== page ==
New Hampshire forum looks at changes in defense industry
Nontraditional tech partners seen as playing a growing role
As the nature of global warfare changes, the U.S. Department of Defense and defense agencies in other countries are working to expand technological capabilities by partnering with nontraditional stakeholders, said defense market analyst Tate Nurkin at the NH Aerospace and Defense Export Consortium’s annual conference last week in Bedford.
Providing an overview of the past 20 years during the May 17 event at the Manchester Country Club, Nurkin discussed the changing nature of warfare, from primarily anti-access/area denial, as seen during the first Gulf War, to terrorist insurgency/asymmetric conflict experienced in Iraq and Afghanistan during the 2000s, and now hybrid warfare as seen by the strategic placement of Russian separatists in Ukraine.
“It’s not necessarily a shift, but an expansion,” said Nurkin. “We are still worried about anti-access/area denial – we’re still fighting wars in Afghanistan and still engaged in Syria and Iraq and elsewhere around the world. And we’re still especially focused on hybrid warfare.”
During that time period, foreign countries such as the United Arab Emirates, China and South Korea have made significant technological advances in regard to military capabilities. But different approaches, focuses, innovation systems and ways to apply capabilities mean militaries are not advancing technology uniformly.
“Almost a year ago today, former Deputy Secretary of Defense Robert Work, in one of his last speeches, said, ‘This means that from a military perspective we don’t know what other people have necessarily’ and it means it’s an environment on ‘endemic surprise,’” said Nurkin. “Surprise is endemic on the battlefield, and I think it also is in the global defense industry, where there are more competitors with different business models who may be developing technologies, getting the technologies from somewhere else. You may not know they have that technology.”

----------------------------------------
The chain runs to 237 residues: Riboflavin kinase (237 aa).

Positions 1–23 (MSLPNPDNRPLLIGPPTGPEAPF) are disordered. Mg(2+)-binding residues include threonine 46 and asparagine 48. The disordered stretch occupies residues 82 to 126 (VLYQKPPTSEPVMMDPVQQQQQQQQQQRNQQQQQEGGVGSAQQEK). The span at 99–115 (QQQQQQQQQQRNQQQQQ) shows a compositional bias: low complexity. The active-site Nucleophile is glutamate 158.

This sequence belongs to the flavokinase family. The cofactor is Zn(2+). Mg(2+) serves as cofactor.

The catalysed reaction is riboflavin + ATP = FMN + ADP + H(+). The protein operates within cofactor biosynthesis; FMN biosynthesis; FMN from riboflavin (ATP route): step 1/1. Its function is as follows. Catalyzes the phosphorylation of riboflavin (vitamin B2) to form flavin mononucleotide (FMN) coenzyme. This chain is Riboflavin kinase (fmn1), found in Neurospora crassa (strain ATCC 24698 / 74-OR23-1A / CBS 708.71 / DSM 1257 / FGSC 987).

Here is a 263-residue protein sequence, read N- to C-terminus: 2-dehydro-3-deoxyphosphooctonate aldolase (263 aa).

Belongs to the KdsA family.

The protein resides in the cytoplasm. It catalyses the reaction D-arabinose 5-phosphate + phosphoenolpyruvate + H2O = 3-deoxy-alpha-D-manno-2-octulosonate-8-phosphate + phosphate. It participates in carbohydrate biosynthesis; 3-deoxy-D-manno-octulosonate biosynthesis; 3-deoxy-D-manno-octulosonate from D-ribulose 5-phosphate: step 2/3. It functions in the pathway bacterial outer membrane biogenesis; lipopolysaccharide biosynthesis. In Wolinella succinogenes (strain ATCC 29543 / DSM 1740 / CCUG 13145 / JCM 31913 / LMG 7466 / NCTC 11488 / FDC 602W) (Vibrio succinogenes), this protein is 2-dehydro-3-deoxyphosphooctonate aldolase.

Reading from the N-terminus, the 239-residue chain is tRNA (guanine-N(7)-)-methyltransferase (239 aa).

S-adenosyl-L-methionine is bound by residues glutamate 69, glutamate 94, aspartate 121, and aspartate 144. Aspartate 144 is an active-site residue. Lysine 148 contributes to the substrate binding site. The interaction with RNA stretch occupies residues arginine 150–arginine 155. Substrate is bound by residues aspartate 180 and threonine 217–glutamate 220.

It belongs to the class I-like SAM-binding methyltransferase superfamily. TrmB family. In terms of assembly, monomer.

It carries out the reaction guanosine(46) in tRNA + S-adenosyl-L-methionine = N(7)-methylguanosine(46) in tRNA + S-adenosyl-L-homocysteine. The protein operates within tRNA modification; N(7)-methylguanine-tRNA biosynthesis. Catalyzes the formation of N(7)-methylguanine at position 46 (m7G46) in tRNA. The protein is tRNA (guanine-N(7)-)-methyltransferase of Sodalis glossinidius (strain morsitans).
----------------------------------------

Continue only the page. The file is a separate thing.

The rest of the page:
That will require companies to rethink boundaries, challenge assumptions yet still adhere to strict DoD contracting and global exporting rules, he said.
“This export market is open, but you do go in with some sophistication in terms of your strategies – be innovative, be disruptive and think about some of these things that could be discriminators for you, like offsets for example,” said Nurkin, referring to contractual obligations that may result in technology transfers or local investment in a foreign country. “Where you start with offsets, think about what sort of offsets you might be able to be part of or maybe you want to develop at any time in the procurement process rather than going full pedal at the end.”
Both the U.S. and Gulf countries are focused on technologies and capabilities that allow more efficient operations undersea or underground, where it’s harder to see and operate, said Nurkin.
The U.S. military is recognizing innovation and military-relevant capabilities are not only happening in its supply chain but also in the commercial tech industry and academia, said Nurkin, pointing to the Defense Innovation Unit Experiment, which provides pilot contracts for commercial innovation to solve DoD problems
“This means the industry is actually changing parameters. We’ve gotten used to a defense industry that’s had walls around these defense projects, these subtle layers of subcontractors that are part of the supply chains. But we’re really seeing is a lot more involvement of commercial aerospace companies” like SpaceX, said Nurkin.
Meanwhile, China is pushing aggressive timelines for the development of artificial intelligence of military applications, he said.
Despite dropping off the list of top 10 global defense importers in 2016, Nurkin, a frequent commentator on China’s military modernization, sees China continuing as a big spender. He also expects global defense spending will reach $1.7 trillion in 2018, exceeding the previous post-Cold War record of $1.63 trillion, set in 2010.